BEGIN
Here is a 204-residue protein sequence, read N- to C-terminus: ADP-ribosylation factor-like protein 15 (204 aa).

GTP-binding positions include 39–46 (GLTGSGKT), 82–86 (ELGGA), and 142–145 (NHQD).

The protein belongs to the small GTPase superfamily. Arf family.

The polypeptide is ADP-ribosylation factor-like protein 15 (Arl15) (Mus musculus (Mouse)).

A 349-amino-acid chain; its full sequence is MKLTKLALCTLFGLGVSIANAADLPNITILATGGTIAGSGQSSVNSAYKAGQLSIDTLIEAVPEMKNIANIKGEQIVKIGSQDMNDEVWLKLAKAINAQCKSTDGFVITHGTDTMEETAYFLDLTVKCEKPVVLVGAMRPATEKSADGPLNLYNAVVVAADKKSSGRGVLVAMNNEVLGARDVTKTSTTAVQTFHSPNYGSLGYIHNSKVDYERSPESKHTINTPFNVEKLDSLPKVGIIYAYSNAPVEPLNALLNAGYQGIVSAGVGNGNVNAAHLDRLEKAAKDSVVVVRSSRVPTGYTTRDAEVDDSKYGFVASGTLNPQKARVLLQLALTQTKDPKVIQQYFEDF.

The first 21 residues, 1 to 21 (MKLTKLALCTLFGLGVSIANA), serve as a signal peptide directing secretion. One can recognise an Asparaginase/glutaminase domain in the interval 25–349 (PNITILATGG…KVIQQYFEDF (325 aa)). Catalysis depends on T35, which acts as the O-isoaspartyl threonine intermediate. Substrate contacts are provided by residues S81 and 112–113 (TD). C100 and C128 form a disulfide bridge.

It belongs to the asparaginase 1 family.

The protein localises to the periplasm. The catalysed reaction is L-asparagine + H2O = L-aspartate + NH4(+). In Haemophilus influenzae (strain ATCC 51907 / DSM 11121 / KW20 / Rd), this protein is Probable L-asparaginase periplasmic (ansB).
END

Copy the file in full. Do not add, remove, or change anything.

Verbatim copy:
Here is a 204-residue protein sequence, read N- to C-terminus: ADP-ribosylation factor-like protein 15 (204 aa).

GTP-binding positions include 39–46 (GLTGSGKT), 82–86 (ELGGA), and 142–145 (NHQD).

The protein belongs to the small GTPase superfamily. Arf family.

The polypeptide is ADP-ribosylation factor-like protein 15 (Arl15) (Mus musculus (Mouse)).

A 349-amino-acid chain; its full sequence is MKLTKLALCTLFGLGVSIANAADLPNITILATGGTIAGSGQSSVNSAYKAGQLSIDTLIEAVPEMKNIANIKGEQIVKIGSQDMNDEVWLKLAKAINAQCKSTDGFVITHGTDTMEETAYFLDLTVKCEKPVVLVGAMRPATEKSADGPLNLYNAVVVAADKKSSGRGVLVAMNNEVLGARDVTKTSTTAVQTFHSPNYGSLGYIHNSKVDYERSPESKHTINTPFNVEKLDSLPKVGIIYAYSNAPVEPLNALLNAGYQGIVSAGVGNGNVNAAHLDRLEKAAKDSVVVVRSSRVPTGYTTRDAEVDDSKYGFVASGTLNPQKARVLLQLALTQTKDPKVIQQYFEDF.

The first 21 residues, 1 to 21 (MKLTKLALCTLFGLGVSIANA), serve as a signal peptide directing secretion. One can recognise an Asparaginase/glutaminase domain in the interval 25–349 (PNITILATGG…KVIQQYFEDF (325 aa)). Catalysis depends on T35, which acts as the O-isoaspartyl threonine intermediate. Substrate contacts are provided by residues S81 and 112–113 (TD). C100 and C128 form a disulfide bridge.

It belongs to the asparaginase 1 family.

The protein localises to the periplasm. The catalysed reaction is L-asparagine + H2O = L-aspartate + NH4(+). In Haemophilus influenzae (strain ATCC 51907 / DSM 11121 / KW20 / Rd), this protein is Probable L-asparaginase periplasmic (ansB).